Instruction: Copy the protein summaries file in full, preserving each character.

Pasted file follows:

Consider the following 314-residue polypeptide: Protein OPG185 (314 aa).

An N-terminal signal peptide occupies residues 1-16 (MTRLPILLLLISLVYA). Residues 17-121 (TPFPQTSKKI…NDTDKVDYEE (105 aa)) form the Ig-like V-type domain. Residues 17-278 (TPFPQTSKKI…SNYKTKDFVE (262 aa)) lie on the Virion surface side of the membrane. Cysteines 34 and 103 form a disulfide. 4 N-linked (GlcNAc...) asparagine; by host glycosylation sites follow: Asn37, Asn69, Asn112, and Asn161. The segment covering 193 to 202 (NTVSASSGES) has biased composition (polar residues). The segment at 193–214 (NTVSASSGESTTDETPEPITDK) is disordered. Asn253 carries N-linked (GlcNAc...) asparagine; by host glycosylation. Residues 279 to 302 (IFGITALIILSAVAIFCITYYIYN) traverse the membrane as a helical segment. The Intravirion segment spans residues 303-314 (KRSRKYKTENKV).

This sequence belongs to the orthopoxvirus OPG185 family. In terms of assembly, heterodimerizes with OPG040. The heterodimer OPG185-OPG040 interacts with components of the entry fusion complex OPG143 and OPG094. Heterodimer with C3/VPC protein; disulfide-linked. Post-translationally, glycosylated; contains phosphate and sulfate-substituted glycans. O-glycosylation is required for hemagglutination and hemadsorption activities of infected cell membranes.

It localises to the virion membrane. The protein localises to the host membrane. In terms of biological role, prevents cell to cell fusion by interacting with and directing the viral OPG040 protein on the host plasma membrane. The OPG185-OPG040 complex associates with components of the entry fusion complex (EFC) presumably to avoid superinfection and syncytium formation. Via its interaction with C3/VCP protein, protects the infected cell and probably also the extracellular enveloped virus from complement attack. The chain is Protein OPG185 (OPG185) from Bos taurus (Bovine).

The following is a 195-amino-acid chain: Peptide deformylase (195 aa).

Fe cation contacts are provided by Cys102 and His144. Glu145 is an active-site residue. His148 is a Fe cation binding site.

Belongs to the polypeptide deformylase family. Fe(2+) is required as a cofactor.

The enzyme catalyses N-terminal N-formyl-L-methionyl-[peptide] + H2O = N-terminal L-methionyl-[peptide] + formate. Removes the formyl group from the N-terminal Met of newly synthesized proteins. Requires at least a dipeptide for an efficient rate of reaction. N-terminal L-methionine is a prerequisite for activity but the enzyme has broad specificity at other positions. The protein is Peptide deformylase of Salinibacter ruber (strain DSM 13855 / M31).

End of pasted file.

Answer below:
Consider the following 314-residue polypeptide: Protein OPG185 (314 aa).

An N-terminal signal peptide occupies residues 1-16 (MTRLPILLLLISLVYA). Residues 17-121 (TPFPQTSKKI…NDTDKVDYEE (105 aa)) form the Ig-like V-type domain. Residues 17-278 (TPFPQTSKKI…SNYKTKDFVE (262 aa)) lie on the Virion surface side of the membrane. Cysteines 34 and 103 form a disulfide. 4 N-linked (GlcNAc...) asparagine; by host glycosylation sites follow: Asn37, Asn69, Asn112, and Asn161. The segment covering 193 to 202 (NTVSASSGES) has biased composition (polar residues). The segment at 193–214 (NTVSASSGESTTDETPEPITDK) is disordered. Asn253 carries N-linked (GlcNAc...) asparagine; by host glycosylation. Residues 279 to 302 (IFGITALIILSAVAIFCITYYIYN) traverse the membrane as a helical segment. The Intravirion segment spans residues 303-314 (KRSRKYKTENKV).

This sequence belongs to the orthopoxvirus OPG185 family. In terms of assembly, heterodimerizes with OPG040. The heterodimer OPG185-OPG040 interacts with components of the entry fusion complex OPG143 and OPG094. Heterodimer with C3/VPC protein; disulfide-linked. Post-translationally, glycosylated; contains phosphate and sulfate-substituted glycans. O-glycosylation is required for hemagglutination and hemadsorption activities of infected cell membranes.

It localises to the virion membrane. The protein localises to the host membrane. In terms of biological role, prevents cell to cell fusion by interacting with and directing the viral OPG040 protein on the host plasma membrane. The OPG185-OPG040 complex associates with components of the entry fusion complex (EFC) presumably to avoid superinfection and syncytium formation. Via its interaction with C3/VCP protein, protects the infected cell and probably also the extracellular enveloped virus from complement attack. The chain is Protein OPG185 (OPG185) from Bos taurus (Bovine).

The following is a 195-amino-acid chain: Peptide deformylase (195 aa).

Fe cation contacts are provided by Cys102 and His144. Glu145 is an active-site residue. His148 is a Fe cation binding site.

Belongs to the polypeptide deformylase family. Fe(2+) is required as a cofactor.

The enzyme catalyses N-terminal N-formyl-L-methionyl-[peptide] + H2O = N-terminal L-methionyl-[peptide] + formate. Removes the formyl group from the N-terminal Met of newly synthesized proteins. Requires at least a dipeptide for an efficient rate of reaction. N-terminal L-methionine is a prerequisite for activity but the enzyme has broad specificity at other positions. The protein is Peptide deformylase of Salinibacter ruber (strain DSM 13855 / M31).